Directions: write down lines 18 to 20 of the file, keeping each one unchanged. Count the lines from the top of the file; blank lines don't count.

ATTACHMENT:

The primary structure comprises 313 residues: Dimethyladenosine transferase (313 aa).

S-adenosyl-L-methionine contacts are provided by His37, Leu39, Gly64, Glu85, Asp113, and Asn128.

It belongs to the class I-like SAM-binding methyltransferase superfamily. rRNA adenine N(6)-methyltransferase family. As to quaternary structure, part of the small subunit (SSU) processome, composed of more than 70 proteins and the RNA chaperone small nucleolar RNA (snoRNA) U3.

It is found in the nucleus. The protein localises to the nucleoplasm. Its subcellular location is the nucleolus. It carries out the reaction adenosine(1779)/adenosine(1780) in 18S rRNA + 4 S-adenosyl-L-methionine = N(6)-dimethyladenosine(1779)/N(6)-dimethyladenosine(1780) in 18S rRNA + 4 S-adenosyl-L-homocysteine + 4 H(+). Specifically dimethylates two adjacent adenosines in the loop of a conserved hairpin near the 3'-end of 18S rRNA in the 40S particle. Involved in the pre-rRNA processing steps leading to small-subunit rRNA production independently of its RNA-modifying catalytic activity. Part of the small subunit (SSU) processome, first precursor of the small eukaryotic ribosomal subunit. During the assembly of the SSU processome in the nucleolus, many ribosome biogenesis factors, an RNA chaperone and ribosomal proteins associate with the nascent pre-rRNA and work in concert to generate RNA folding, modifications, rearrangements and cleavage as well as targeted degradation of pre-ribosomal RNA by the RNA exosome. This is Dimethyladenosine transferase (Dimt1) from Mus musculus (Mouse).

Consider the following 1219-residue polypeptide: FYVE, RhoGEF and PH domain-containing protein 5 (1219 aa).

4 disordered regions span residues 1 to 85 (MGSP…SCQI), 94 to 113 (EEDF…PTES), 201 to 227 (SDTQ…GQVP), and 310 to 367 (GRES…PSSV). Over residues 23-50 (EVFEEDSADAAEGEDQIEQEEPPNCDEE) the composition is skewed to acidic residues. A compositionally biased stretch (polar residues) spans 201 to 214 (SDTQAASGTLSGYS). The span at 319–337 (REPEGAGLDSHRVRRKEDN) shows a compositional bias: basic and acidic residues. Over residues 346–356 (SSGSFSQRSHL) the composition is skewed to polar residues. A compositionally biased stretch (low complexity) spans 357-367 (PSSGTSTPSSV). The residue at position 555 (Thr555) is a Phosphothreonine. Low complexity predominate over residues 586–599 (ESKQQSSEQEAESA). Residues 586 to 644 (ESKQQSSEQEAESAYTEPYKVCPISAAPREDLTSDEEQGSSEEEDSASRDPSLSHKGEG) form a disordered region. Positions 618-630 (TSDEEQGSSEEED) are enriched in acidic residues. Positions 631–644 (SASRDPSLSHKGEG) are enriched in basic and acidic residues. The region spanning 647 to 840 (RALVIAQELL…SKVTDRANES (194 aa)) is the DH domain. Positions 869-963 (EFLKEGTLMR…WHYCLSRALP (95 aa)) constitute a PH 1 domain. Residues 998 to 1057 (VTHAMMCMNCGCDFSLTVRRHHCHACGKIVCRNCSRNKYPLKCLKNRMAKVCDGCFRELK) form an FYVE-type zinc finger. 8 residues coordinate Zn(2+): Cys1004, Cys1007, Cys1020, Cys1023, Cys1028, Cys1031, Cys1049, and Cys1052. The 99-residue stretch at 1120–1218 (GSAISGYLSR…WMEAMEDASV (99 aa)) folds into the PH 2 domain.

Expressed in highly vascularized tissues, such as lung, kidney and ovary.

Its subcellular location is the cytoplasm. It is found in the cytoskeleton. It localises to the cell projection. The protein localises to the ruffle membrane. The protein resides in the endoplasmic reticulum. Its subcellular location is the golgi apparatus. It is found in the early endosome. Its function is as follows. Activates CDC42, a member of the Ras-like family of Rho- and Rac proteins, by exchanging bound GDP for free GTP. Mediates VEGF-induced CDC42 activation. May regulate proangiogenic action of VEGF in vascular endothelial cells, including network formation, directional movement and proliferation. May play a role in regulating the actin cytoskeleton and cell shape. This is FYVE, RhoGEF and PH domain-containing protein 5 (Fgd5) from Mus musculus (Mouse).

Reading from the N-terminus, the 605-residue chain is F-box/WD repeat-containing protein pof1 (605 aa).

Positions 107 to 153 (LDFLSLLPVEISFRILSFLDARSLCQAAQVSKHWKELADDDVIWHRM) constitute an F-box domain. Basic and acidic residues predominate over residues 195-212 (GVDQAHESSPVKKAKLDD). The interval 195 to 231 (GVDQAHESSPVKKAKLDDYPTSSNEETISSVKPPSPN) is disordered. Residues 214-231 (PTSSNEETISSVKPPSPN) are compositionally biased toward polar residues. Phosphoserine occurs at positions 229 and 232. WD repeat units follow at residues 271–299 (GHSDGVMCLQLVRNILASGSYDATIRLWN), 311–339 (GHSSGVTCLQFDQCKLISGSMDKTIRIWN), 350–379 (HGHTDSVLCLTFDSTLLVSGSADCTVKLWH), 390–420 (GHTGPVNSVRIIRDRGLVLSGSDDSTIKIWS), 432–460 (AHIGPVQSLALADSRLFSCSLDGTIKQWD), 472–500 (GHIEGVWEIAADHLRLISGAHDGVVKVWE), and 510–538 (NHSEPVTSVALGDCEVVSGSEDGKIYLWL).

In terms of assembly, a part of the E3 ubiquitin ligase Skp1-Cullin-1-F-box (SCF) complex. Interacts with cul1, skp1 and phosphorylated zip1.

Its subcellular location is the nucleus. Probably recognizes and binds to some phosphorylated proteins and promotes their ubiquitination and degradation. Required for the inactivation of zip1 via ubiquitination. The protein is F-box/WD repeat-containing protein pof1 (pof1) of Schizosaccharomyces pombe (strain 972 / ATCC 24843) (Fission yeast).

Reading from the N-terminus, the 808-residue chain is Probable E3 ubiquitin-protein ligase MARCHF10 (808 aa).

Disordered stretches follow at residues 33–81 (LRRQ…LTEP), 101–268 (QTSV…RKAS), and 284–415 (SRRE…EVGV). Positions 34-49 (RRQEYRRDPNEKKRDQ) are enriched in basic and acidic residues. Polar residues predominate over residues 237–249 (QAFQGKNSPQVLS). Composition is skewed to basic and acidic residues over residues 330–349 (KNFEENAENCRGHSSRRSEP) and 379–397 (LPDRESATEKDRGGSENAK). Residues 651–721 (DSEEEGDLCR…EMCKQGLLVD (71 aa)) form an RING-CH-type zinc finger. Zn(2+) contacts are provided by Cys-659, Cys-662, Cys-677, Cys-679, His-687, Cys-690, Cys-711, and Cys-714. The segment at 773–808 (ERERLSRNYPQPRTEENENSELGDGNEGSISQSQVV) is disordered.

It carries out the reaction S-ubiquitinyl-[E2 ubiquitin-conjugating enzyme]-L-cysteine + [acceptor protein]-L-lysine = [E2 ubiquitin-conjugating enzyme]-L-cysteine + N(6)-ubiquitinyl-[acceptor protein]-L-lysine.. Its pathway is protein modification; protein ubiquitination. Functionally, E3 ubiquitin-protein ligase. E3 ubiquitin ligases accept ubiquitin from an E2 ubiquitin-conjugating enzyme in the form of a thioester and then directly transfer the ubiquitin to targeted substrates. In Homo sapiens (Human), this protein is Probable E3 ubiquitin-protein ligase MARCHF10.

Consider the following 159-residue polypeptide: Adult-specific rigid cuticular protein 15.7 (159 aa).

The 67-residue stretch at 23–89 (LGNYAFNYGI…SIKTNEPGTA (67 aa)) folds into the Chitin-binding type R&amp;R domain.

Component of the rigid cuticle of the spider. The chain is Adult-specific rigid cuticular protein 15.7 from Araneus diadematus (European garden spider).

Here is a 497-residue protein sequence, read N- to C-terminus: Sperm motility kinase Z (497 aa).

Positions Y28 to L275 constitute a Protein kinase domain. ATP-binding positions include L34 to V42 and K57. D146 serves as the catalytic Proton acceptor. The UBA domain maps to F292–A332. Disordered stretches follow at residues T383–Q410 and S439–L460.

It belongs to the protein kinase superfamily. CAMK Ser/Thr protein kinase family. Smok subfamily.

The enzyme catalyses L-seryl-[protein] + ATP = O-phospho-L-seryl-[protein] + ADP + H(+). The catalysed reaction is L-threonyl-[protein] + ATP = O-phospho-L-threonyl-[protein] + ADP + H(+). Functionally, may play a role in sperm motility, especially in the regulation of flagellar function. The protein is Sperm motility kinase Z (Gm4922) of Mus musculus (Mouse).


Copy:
Component of the rigid cuticle of the spider. The chain is Adult-specific rigid cuticular protein 15.7 from Araneus diadematus (European garden spider).

Here is a 497-residue protein sequence, read N- to C-terminus: Sperm motility kinase Z (497 aa).

Positions Y28 to L275 constitute a Protein kinase domain. ATP-binding positions include L34 to V42 and K57. D146 serves as the catalytic Proton acceptor. The UBA domain maps to F292–A332. Disordered stretches follow at residues T383–Q410 and S439–L460.